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|Other names||Chandonium iodide; HS-310|
|Bioavailability||100% (IV)|
|Chemical and physical data|
|Molar mass||640.47 g/mol g·mol−1|
|3D model (JSmol)|
|(what is this?)|
Candocuronium iodide (INN, formerly chandonium, HS-310) is an aminosteroid neuromuscular-blocking drug or skeletal muscle relaxant in the category of non-depolarizing neuromuscular-blocking drugs. Its potential adjunctive use in anesthesia to facilitate endotracheal intubation and to provide skeletal muscle relaxation during surgery or mechanical ventilation was briefly evaluated in clinical studies in India, but further development discontinued because of attendant cardiovascular effects, primarily tachycardia that was no worse than but also not an improvement over the clinically established pancuronium bromide. Candocuronium demonstrated a short duration and a rapid onset of action, with little or no ganglion blocking activity, and it was only slightly less potent than pancuronium.
As with other neuromuscular blocking agents, candocuronium preferentially antagonizes competitively the nicotinic subtype of acetylcholine receptors. The agent was developed by the laboratory of Harkishan Singh, Panjab University, Chandigarh, India, as part of the search for a non-depolarizing replacement for the most popular clinically used depolarizing agent, suxamethonium (succinylcholine).
Design of candocuronium
The mono- and bis-quaternary azasteroid series of compounds to which candocuronium belongs are based on the same principle that led to aminosteroids such as pancuronium, vecuronium and rocuronium: use of the steroid skeleton to provide a somewhat rigid distance between the two quaternary ammonium centers, with appendages incorporating fragments of choline or acetylcholine. The discovery program initiated by Singh initially led to the synthesis of the bis-quaternary non-depolarizing agent HS-342 (4,17a-dimethyl-4,17a-diaza-D-homo-5α-androstane dimethiodide) that was equipotent with tubocurarine and with one-third its duration of action, but not suitable for further clinical evaluation. Modifications of the HS-342 structure[clarification needed] led to two other notable agents,[editorializing] HS-347 and HS-310 (subsequently named chandonium, then candocuronium). HS-347 was equipotent with tubocurarine but exhibited considerable ganglion blocking activity; candocuronium appeared to be suitably placed for clinical trials following encouraging preclinical evaluations.[editorializing]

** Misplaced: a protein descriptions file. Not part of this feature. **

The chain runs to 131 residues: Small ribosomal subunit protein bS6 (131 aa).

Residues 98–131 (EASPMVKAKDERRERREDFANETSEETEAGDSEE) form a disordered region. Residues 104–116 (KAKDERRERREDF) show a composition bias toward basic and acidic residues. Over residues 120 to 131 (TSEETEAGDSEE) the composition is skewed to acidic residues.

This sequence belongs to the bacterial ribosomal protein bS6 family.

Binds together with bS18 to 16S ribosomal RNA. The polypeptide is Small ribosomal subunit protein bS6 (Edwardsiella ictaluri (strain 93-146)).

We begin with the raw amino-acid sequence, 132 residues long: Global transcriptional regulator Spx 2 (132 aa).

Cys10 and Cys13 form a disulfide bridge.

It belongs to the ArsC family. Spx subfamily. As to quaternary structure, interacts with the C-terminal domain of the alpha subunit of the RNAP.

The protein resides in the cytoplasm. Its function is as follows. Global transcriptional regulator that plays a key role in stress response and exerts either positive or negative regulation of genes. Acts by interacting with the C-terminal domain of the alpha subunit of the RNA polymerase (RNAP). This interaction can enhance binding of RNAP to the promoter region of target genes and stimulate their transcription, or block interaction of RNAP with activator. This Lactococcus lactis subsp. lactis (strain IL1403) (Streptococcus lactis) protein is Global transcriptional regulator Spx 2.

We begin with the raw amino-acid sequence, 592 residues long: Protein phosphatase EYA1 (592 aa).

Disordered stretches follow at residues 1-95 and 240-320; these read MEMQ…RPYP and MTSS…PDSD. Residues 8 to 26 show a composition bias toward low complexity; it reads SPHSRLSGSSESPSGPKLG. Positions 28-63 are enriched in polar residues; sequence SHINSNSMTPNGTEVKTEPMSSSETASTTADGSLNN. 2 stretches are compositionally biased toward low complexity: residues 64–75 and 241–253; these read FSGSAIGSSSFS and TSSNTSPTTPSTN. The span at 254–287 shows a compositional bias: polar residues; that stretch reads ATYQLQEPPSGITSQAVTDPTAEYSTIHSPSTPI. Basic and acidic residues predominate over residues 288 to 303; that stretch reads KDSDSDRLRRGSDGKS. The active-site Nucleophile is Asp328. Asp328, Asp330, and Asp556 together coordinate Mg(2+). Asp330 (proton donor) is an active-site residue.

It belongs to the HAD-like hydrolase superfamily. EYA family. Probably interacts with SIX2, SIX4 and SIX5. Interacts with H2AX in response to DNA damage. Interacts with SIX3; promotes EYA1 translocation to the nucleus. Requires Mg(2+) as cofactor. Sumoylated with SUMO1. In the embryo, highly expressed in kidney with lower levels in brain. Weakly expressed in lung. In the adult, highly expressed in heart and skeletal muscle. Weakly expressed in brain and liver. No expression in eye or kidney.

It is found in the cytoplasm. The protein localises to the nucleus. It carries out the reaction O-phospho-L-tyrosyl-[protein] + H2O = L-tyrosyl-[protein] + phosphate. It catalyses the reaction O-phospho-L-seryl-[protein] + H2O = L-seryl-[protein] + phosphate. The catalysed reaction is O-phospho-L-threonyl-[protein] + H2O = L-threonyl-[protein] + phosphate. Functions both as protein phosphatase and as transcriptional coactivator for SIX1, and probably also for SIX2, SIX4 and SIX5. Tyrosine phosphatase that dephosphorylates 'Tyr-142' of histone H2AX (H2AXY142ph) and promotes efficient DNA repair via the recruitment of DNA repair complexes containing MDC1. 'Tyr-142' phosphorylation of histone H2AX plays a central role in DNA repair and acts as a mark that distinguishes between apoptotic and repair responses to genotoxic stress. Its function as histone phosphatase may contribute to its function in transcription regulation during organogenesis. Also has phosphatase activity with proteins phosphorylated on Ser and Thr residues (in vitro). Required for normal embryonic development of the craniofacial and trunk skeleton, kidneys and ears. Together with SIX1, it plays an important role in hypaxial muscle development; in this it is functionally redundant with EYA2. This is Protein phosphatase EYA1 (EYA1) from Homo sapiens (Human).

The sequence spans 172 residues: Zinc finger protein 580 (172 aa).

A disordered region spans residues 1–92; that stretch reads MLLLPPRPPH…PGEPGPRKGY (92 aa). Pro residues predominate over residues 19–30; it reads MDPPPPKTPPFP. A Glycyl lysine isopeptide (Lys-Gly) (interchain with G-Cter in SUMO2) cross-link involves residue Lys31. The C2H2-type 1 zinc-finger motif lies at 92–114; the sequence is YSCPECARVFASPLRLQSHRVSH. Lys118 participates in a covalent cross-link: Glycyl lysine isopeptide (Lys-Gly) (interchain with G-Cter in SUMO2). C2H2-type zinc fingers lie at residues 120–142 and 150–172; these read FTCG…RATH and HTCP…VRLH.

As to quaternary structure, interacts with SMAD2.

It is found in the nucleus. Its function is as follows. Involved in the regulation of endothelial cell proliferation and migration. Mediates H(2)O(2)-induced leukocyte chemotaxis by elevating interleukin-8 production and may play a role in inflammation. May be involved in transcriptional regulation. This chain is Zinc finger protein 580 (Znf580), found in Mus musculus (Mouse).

Modifications to the candocuronium design
However, candocuronium did not provide the desired profile,[clarification needed] and a further extension of research was undertaken to overcome its limitations.[clarification needed] This led to four more promising compounds,[editorializing] HS-692, HS-693, HS-704 and HS-705,[clarification needed] whose onset and duration were indinguishable from candocuronium, but, unfortunately,[editorializing] all demonstrated profound vagolytic effects and much weaker potencies than candocuronium. To improve on potency, further modifications of the candocuronium nucleus were undertaken,[clarification needed] leading to the identification of yet another promising compound,[editorializing] HS-626. Unfortunately, upon further preclinical evaluation in the cat and isolated preparations, HS-626 demonstrated a slightly more desirable neuromuscular blocking profile than that of candocuronium, but its overall improvement was insufficient to warrant advancement to clinical testing.